The effect of water vapor is to reduce the outgoing radiation vs. temperature curve, effectively making the climate much more sensitive to forcing. It is important to note that most of the water vapor feedback occurs in the higher altitudes where it is dry and temperatures are cold, and so can be most effective at reducing the outgoing radiation to space. It is also most important in the tropics. The lower level boundary layer water vapor has relatively little to do with water vapor feedback (although it does have implications for other hydrological responses to climate change). Furthermore, water vapor also absorbs visible radiation. This component is far less important than the infrared part, although it can be important in the polar regions where you have scattering from a high surface albedo.

Observations and models are in basic agreement that the upper troposphere becomes moister in a warming climate (e.g., Soden et al 2005), global relative humidity is approximately conserved, and thus enhancing the warming. A good summary of water vapor feedback science that is up-to-date is the Dessler and Sherwood 2009 perspective piece in Science. Water Vapor feedback is the most powerful positive feedback and enhances the warming forced by CO2 by a factor of roughly two.

Lapse Rate:

Because the greenhouse effect depends on the temperature decline with height, decoupling the atmosphere from its current vertical temperature structure will also change the surface temperature. As it is, the whole troposphere is pretty much created by convection, and when it warms or cools it does so as a unit in a way that keeps it near a moist adiabatic lapse rate. The lapse rate change tends to offset some of (but not all) the water vapor feedback. Counterbalancing the water vapor feedback results in warmer temperatures at the high altitudes, more water vapor meaning more condensation, and lifting to higher altitudes so that any given layer of the atmosphere is now radiating more efficiently to space. This can be seen in a simple diagram which shows a steepening of the moist adiabat curves as the climate warms. It follows that “moist regions” will tend to be amplified at altitude relative to the surface.


See here for a larger version of this diagram. The lapse rate feedback tends to thus be negative in regions of moist convection at the tropics, but positive in the high latitudes where surface warming is expected to be amplified. The net effect globally is a negative feedback. This issue also surrounds the whole “hotspot” argument that I’ve discussed before, and whether or not the low-latitude troposphere actually has been amplified relative to the surface. Note again that the hotspot is not a manifestation of higher CO2, just higher temperatures and the fact that we see a moist adiabatic structure during El Nino, the solar cycle, etc. In reality, if such a hotspot doesn’t exist, it just means a less negative lapse rate feedback.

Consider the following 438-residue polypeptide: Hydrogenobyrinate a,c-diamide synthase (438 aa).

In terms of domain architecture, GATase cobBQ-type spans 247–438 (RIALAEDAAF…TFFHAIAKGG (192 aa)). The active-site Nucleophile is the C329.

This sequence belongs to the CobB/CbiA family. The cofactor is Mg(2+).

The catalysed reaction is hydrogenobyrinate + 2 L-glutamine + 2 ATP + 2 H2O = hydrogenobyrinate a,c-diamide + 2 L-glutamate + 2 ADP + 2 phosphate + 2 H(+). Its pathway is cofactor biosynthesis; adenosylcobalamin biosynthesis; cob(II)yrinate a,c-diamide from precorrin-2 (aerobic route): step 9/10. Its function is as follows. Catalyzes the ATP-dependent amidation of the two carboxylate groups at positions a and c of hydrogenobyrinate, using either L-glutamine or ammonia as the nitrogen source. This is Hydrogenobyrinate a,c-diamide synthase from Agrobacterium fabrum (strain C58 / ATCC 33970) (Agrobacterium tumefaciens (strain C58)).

Surface Albedo:

Because the reflectivity of the planet is so important (see Equation. 1) since it directly relates to the absorbed solar energy, changes in the surface that accompany climate change will act as feedback. This occurs when the ratio of a high albedo surface to a low albedo surface increases or decreases in time. The best example is with sea ice, since ice extent tends to increase (decrease) in a cooling (warming) planet, and since ice is much more reflective than surrounding ocean or land, you get a positive feedback. This is one large component of “polar amplification” which describes why high latitudes are more sensitive to climate change than lower latitudes. Warm (cold) climates are therefore characterized by weak (strong) pole-to-equator temperature gradients. Less ice in a global warming situation means more solar absorption which winds up resulting in higher surface air temperatures. The same idea applies to a once forested area which becomes a desert. Sea ice is included in the Charney sensitivity, but not long-term changes in the much larger ice sheets.

It is a very robust result seen in observations and universally across models that the Arctic will warm faster than the Northern Hemisphere as a whole. Over anthropogenic timescales, the Northern amplification is also much more pronounced than at the South Pole. A somewhat more complete picture is that as the climate warms, the summer melt season lengthens which results in reduced sea ice at summer’s end. The summertime absorption of solar radiation in open areas enhances the sensible heat content of the ocean, and thus ice formation in the autumn and winter is delayed. Note that the surface is not highly amplified in the summer where excess energy goes into evaporation or melt, but enhanced upward heat fluxes in the cooler months result in increased temperatures in the lower atmosphere.


Clouds are the largest source of uncertainty in quantifying the extent of climate feedbacks. I’m not actually going to talk about them here (maybe soon! I’d like to explore the various hypotheses and evidence in much better detail) but suffice to say that clouds have competing effects between reflecting sunlight (low clouds mostly) and influencing the outgoing infrared radiation (high clouds mostly). It is still not clear how these two effects will balance out, and thus the magnitude and even the sign of the feedback is not well constrained. It’s probably not very big in either direction, although much of the uncertainty range in the 2 to 4.5 K values for a doubling of CO2 is because we just don’t have clouds nailed down yet in a satisfactory manner. Cloud influence also depends on latitude, optical thickness, and a host of other issues.